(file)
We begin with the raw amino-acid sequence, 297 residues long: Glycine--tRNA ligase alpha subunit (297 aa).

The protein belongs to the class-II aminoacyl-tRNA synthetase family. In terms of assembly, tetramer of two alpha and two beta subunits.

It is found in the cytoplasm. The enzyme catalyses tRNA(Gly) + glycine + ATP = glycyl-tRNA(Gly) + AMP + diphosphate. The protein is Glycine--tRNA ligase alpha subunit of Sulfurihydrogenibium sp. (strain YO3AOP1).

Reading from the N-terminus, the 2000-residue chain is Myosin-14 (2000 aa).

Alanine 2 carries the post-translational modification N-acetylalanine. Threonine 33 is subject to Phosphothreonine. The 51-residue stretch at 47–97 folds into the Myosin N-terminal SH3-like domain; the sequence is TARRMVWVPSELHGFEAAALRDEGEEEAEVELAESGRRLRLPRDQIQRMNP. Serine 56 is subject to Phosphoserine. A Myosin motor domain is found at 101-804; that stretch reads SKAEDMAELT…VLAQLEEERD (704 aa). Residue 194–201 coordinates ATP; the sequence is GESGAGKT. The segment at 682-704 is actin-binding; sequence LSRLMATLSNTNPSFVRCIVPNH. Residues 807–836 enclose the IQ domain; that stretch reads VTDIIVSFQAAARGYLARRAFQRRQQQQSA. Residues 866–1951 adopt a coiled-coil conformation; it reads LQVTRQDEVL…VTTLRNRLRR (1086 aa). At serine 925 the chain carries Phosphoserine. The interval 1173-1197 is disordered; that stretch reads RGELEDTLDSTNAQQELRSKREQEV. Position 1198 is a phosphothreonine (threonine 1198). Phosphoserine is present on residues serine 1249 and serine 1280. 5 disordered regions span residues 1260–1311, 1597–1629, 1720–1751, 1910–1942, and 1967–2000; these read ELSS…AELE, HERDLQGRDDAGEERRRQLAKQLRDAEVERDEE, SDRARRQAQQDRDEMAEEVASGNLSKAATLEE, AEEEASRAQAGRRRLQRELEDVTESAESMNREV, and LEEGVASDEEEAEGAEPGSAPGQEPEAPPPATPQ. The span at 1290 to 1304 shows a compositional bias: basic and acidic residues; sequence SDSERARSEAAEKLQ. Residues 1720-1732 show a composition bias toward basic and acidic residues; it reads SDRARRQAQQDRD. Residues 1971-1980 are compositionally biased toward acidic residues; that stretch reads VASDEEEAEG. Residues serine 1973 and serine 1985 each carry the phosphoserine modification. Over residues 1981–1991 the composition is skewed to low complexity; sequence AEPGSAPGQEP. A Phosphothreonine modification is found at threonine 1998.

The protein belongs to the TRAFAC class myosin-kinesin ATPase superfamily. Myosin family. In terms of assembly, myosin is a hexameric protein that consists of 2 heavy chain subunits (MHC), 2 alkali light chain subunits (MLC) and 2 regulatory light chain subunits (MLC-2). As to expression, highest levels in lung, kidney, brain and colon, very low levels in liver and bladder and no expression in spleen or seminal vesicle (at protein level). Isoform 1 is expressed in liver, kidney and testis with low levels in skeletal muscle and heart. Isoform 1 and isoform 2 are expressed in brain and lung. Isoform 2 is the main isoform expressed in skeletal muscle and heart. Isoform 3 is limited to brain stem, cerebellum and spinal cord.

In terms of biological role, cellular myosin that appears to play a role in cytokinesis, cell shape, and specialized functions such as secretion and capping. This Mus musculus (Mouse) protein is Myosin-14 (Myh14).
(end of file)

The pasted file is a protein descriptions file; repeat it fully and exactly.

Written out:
We begin with the raw amino-acid sequence, 297 residues long: Glycine--tRNA ligase alpha subunit (297 aa).

The protein belongs to the class-II aminoacyl-tRNA synthetase family. In terms of assembly, tetramer of two alpha and two beta subunits.

It is found in the cytoplasm. The enzyme catalyses tRNA(Gly) + glycine + ATP = glycyl-tRNA(Gly) + AMP + diphosphate. The protein is Glycine--tRNA ligase alpha subunit of Sulfurihydrogenibium sp. (strain YO3AOP1).

Reading from the N-terminus, the 2000-residue chain is Myosin-14 (2000 aa).

Alanine 2 carries the post-translational modification N-acetylalanine. Threonine 33 is subject to Phosphothreonine. The 51-residue stretch at 47–97 folds into the Myosin N-terminal SH3-like domain; the sequence is TARRMVWVPSELHGFEAAALRDEGEEEAEVELAESGRRLRLPRDQIQRMNP. Serine 56 is subject to Phosphoserine. A Myosin motor domain is found at 101-804; that stretch reads SKAEDMAELT…VLAQLEEERD (704 aa). Residue 194–201 coordinates ATP; the sequence is GESGAGKT. The segment at 682-704 is actin-binding; sequence LSRLMATLSNTNPSFVRCIVPNH. Residues 807–836 enclose the IQ domain; that stretch reads VTDIIVSFQAAARGYLARRAFQRRQQQQSA. Residues 866–1951 adopt a coiled-coil conformation; it reads LQVTRQDEVL…VTTLRNRLRR (1086 aa). At serine 925 the chain carries Phosphoserine. The interval 1173-1197 is disordered; that stretch reads RGELEDTLDSTNAQQELRSKREQEV. Position 1198 is a phosphothreonine (threonine 1198). Phosphoserine is present on residues serine 1249 and serine 1280. 5 disordered regions span residues 1260–1311, 1597–1629, 1720–1751, 1910–1942, and 1967–2000; these read ELSS…AELE, HERDLQGRDDAGEERRRQLAKQLRDAEVERDEE, SDRARRQAQQDRDEMAEEVASGNLSKAATLEE, AEEEASRAQAGRRRLQRELEDVTESAESMNREV, and LEEGVASDEEEAEGAEPGSAPGQEPEAPPPATPQ. The span at 1290 to 1304 shows a compositional bias: basic and acidic residues; sequence SDSERARSEAAEKLQ. Residues 1720-1732 show a composition bias toward basic and acidic residues; it reads SDRARRQAQQDRD. Residues 1971-1980 are compositionally biased toward acidic residues; that stretch reads VASDEEEAEG. Residues serine 1973 and serine 1985 each carry the phosphoserine modification. Over residues 1981–1991 the composition is skewed to low complexity; sequence AEPGSAPGQEP. A Phosphothreonine modification is found at threonine 1998.

The protein belongs to the TRAFAC class myosin-kinesin ATPase superfamily. Myosin family. In terms of assembly, myosin is a hexameric protein that consists of 2 heavy chain subunits (MHC), 2 alkali light chain subunits (MLC) and 2 regulatory light chain subunits (MLC-2). As to expression, highest levels in lung, kidney, brain and colon, very low levels in liver and bladder and no expression in spleen or seminal vesicle (at protein level). Isoform 1 is expressed in liver, kidney and testis with low levels in skeletal muscle and heart. Isoform 1 and isoform 2 are expressed in brain and lung. Isoform 2 is the main isoform expressed in skeletal muscle and heart. Isoform 3 is limited to brain stem, cerebellum and spinal cord.

In terms of biological role, cellular myosin that appears to play a role in cytokinesis, cell shape, and specialized functions such as secretion and capping. This Mus musculus (Mouse) protein is Myosin-14 (Myh14).